As the UK sadly prepares to wave goodbye to Europe it is to other shores we go and specifically Denmark to look at a pair of latest releases from the small but perfectly formed El Paraiso label.
Launched in 2011 by Jonus Munk and Jakob Skøtt it is a direct outlet for their psych rock band Causa Sui as well as acts and projects that “are related in spirit”, according to their website. It is also “all about eco-friendly high quality vinyl”, the website adds.
The label now has a small coterie of diverse and dynamic noisemakers including Papir, Sun River, Brian Ellis Group and Monarch amongst others.
The first of the two latest releases that have impressed us is Third Sight by Landing, from New Haven, Connecticut, who have been creating undulating hypnotic walls of ambient sound for the last two decades.
Third Sight has four relatively long tracks in which they take you on a leisurely stroll through the gardens of your mind. These soundscapes are delicate washes of electronica where gentle rhythmic beats appear slowly out of the mist and languidly morph into solid forms before dissipating back into the electronic ether before you can say ‘Brian Eno, peace be upon him’.
This is never more evident than on the superb opening track Delusion Sound, which over the space of thirteen minutes becomes a transcendent life affirming piece of work, with a gentle riff and barely heard voices. It is one of the best things I’ve heard all year and is almost equalled by the 14 minute Morning Sun. More trippyness than you can shake a stick at.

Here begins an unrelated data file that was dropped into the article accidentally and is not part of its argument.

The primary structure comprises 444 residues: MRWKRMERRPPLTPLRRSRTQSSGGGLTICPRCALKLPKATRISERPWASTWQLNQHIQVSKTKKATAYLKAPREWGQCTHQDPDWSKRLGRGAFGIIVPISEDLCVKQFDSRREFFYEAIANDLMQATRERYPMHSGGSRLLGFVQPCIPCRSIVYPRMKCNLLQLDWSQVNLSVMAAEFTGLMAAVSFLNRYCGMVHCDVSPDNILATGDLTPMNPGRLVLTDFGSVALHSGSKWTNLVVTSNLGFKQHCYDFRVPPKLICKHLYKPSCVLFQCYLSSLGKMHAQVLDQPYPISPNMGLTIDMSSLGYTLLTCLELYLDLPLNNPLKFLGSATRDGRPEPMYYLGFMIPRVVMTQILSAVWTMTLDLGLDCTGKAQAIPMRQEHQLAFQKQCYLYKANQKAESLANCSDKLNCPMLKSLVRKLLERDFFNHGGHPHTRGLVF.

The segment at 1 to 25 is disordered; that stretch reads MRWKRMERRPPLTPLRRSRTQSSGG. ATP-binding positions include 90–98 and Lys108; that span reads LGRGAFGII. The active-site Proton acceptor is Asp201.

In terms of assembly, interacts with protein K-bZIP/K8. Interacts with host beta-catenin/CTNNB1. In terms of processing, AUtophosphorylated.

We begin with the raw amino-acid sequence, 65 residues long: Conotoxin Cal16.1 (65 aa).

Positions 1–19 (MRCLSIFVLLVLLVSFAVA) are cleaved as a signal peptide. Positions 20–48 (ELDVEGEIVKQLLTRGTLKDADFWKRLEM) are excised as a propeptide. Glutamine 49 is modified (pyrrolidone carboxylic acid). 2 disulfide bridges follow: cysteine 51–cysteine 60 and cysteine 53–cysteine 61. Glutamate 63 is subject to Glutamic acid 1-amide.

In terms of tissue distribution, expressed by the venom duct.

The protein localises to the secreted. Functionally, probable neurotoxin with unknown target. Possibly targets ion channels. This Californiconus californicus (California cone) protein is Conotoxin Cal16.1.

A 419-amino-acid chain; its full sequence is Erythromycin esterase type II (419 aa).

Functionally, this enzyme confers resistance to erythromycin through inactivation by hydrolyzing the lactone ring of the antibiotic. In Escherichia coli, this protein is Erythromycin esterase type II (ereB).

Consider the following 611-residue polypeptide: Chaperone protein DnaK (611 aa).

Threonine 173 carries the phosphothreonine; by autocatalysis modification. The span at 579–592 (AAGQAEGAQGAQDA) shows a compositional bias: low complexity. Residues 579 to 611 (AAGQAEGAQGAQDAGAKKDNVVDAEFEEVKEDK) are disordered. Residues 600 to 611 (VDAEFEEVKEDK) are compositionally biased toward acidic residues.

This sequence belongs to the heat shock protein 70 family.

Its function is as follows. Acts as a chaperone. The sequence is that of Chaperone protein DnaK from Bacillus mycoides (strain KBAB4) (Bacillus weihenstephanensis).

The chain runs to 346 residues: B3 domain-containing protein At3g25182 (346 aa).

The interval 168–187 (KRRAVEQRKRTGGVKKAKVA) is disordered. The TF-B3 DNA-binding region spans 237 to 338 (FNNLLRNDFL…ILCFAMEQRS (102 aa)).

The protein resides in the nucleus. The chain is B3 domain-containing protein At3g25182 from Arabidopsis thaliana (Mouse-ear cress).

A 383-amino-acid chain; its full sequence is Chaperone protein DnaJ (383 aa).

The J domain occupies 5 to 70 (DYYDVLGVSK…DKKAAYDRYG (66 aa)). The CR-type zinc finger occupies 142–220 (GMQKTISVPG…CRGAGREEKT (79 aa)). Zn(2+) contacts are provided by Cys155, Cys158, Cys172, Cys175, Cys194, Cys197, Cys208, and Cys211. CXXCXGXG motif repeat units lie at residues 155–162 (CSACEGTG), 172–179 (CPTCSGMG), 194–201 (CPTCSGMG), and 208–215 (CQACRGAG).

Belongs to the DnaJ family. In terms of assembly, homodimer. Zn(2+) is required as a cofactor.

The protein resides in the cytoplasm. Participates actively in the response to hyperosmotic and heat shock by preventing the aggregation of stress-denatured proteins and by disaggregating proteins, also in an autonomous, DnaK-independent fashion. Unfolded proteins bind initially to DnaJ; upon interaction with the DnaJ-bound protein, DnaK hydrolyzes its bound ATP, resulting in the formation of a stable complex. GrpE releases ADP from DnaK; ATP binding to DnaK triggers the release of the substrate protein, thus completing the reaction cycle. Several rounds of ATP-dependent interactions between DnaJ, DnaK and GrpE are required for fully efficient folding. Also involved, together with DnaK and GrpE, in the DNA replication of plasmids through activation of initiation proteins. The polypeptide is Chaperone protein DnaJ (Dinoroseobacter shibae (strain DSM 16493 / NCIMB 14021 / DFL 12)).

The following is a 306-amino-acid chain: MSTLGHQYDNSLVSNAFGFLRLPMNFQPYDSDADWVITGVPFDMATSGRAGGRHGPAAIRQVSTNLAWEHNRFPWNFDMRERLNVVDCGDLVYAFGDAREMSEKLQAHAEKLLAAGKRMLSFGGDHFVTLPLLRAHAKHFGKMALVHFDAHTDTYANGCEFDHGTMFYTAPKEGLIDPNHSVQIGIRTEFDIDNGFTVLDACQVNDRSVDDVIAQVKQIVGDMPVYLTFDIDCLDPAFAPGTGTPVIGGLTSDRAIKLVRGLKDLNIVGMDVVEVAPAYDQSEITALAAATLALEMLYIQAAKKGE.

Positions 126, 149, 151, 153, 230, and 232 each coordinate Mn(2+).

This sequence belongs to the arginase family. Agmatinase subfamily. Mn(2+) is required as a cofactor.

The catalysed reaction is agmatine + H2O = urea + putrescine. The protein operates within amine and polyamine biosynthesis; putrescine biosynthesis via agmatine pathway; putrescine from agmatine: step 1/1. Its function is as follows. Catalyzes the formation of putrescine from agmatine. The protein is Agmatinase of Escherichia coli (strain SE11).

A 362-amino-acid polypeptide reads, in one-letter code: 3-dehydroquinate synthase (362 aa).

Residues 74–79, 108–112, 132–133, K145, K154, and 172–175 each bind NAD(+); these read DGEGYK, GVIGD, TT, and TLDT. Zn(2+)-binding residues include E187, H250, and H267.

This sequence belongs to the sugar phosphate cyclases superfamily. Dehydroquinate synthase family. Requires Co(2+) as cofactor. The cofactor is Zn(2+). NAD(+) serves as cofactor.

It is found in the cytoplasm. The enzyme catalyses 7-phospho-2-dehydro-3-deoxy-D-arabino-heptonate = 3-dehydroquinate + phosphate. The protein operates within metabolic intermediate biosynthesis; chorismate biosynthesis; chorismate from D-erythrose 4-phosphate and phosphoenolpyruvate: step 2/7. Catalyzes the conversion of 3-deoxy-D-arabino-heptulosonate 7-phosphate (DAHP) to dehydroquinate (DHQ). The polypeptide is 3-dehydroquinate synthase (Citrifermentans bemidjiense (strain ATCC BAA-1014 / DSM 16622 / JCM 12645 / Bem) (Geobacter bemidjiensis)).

While Landing are a gentle breeze, Mythic Sunship, who specialise in melting your brain with instrumental jams that ricochet around your brain like a cranial pinball machine, are a howling gale.
On Mythic Sunship’s latest release Ouroboros there are three huge tracks of paint stripping guitar heaviness, deeply mesmeric and tremendously exciting. None more so than the suitably titled Behemoth, which clocks in at a head spinning 24 minutes.
Think a more restrained Acid Mothers, a more tuneful Samsara Blues Experiment, and a more contemporary Spacemen 3, mix them all up, add an extra bucketful of fuzz and voila… a deliciously heavy banquet of a debut album.
By John Haylock